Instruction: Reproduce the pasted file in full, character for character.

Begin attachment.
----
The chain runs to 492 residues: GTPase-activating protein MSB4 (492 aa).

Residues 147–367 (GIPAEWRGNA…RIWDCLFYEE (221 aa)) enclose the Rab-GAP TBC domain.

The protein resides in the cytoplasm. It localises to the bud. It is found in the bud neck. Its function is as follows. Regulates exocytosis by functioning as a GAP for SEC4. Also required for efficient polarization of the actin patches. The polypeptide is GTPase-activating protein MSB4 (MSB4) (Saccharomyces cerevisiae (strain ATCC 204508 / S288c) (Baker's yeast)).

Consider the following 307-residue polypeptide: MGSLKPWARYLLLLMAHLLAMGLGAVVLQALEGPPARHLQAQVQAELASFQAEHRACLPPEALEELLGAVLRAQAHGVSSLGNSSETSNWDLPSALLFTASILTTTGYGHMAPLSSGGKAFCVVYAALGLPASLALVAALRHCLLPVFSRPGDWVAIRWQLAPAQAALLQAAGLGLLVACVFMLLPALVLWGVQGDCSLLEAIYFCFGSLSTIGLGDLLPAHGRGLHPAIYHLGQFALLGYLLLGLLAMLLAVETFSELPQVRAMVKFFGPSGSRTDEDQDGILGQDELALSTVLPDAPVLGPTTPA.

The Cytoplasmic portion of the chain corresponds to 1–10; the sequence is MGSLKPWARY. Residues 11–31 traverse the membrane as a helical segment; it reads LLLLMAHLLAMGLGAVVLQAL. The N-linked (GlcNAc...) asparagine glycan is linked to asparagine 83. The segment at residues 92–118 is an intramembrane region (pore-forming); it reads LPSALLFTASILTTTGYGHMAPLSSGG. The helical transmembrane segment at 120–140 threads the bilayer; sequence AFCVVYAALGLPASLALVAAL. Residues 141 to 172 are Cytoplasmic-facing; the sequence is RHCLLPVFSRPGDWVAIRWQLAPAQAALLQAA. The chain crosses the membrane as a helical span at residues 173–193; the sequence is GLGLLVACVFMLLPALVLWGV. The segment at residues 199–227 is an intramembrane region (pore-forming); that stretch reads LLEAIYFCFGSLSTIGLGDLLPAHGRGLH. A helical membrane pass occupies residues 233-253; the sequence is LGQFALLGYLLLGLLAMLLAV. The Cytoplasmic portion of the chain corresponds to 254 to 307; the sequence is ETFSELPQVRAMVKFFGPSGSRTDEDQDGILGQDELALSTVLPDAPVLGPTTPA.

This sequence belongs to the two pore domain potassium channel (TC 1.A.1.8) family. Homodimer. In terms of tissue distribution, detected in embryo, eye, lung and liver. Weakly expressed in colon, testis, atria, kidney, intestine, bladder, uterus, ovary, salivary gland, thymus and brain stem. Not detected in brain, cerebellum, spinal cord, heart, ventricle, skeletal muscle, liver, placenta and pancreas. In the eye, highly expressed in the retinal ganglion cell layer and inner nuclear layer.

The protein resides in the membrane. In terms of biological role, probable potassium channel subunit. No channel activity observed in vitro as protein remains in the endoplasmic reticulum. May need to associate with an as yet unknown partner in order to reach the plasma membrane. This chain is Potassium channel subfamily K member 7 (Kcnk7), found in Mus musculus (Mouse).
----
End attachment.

The chain runs to 492 residues: GTPase-activating protein MSB4 (492 aa).

Residues 147–367 (GIPAEWRGNA…RIWDCLFYEE (221 aa)) enclose the Rab-GAP TBC domain.

The protein resides in the cytoplasm. It localises to the bud. It is found in the bud neck. Its function is as follows. Regulates exocytosis by functioning as a GAP for SEC4. Also required for efficient polarization of the actin patches. The polypeptide is GTPase-activating protein MSB4 (MSB4) (Saccharomyces cerevisiae (strain ATCC 204508 / S288c) (Baker's yeast)).

Consider the following 307-residue polypeptide: MGSLKPWARYLLLLMAHLLAMGLGAVVLQALEGPPARHLQAQVQAELASFQAEHRACLPPEALEELLGAVLRAQAHGVSSLGNSSETSNWDLPSALLFTASILTTTGYGHMAPLSSGGKAFCVVYAALGLPASLALVAALRHCLLPVFSRPGDWVAIRWQLAPAQAALLQAAGLGLLVACVFMLLPALVLWGVQGDCSLLEAIYFCFGSLSTIGLGDLLPAHGRGLHPAIYHLGQFALLGYLLLGLLAMLLAVETFSELPQVRAMVKFFGPSGSRTDEDQDGILGQDELALSTVLPDAPVLGPTTPA.

The Cytoplasmic portion of the chain corresponds to 1–10; the sequence is MGSLKPWARY. Residues 11–31 traverse the membrane as a helical segment; it reads LLLLMAHLLAMGLGAVVLQAL. The N-linked (GlcNAc...) asparagine glycan is linked to asparagine 83. The segment at residues 92–118 is an intramembrane region (pore-forming); it reads LPSALLFTASILTTTGYGHMAPLSSGG. The helical transmembrane segment at 120–140 threads the bilayer; sequence AFCVVYAALGLPASLALVAAL. Residues 141 to 172 are Cytoplasmic-facing; the sequence is RHCLLPVFSRPGDWVAIRWQLAPAQAALLQAA. The chain crosses the membrane as a helical span at residues 173–193; the sequence is GLGLLVACVFMLLPALVLWGV. The segment at residues 199–227 is an intramembrane region (pore-forming); that stretch reads LLEAIYFCFGSLSTIGLGDLLPAHGRGLH. A helical membrane pass occupies residues 233-253; the sequence is LGQFALLGYLLLGLLAMLLAV. The Cytoplasmic portion of the chain corresponds to 254 to 307; the sequence is ETFSELPQVRAMVKFFGPSGSRTDEDQDGILGQDELALSTVLPDAPVLGPTTPA.

This sequence belongs to the two pore domain potassium channel (TC 1.A.1.8) family. Homodimer. In terms of tissue distribution, detected in embryo, eye, lung and liver. Weakly expressed in colon, testis, atria, kidney, intestine, bladder, uterus, ovary, salivary gland, thymus and brain stem. Not detected in brain, cerebellum, spinal cord, heart, ventricle, skeletal muscle, liver, placenta and pancreas. In the eye, highly expressed in the retinal ganglion cell layer and inner nuclear layer.

The protein resides in the membrane. In terms of biological role, probable potassium channel subunit. No channel activity observed in vitro as protein remains in the endoplasmic reticulum. May need to associate with an as yet unknown partner in order to reach the plasma membrane. This chain is Potassium channel subfamily K member 7 (Kcnk7), found in Mus musculus (Mouse).